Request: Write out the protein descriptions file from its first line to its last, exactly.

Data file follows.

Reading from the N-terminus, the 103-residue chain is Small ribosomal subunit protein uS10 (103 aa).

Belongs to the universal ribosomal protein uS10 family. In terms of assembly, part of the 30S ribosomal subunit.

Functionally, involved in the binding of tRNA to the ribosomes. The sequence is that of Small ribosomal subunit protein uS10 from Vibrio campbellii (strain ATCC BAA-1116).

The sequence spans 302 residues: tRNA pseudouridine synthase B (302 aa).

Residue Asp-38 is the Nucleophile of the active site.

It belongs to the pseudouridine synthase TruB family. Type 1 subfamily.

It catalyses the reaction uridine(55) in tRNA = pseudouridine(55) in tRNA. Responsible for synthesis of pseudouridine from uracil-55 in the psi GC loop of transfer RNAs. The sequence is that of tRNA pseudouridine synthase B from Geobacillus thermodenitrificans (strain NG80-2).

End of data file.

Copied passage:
Reading from the N-terminus, the 103-residue chain is Small ribosomal subunit protein uS10 (103 aa).

Belongs to the universal ribosomal protein uS10 family. In terms of assembly, part of the 30S ribosomal subunit.

Functionally, involved in the binding of tRNA to the ribosomes. The sequence is that of Small ribosomal subunit protein uS10 from Vibrio campbellii (strain ATCC BAA-1116).

The sequence spans 302 residues: tRNA pseudouridine synthase B (302 aa).

Residue Asp-38 is the Nucleophile of the active site.

It belongs to the pseudouridine synthase TruB family. Type 1 subfamily.

It catalyses the reaction uridine(55) in tRNA = pseudouridine(55) in tRNA. Responsible for synthesis of pseudouridine from uracil-55 in the psi GC loop of transfer RNAs. The sequence is that of tRNA pseudouridine synthase B from Geobacillus thermodenitrificans (strain NG80-2).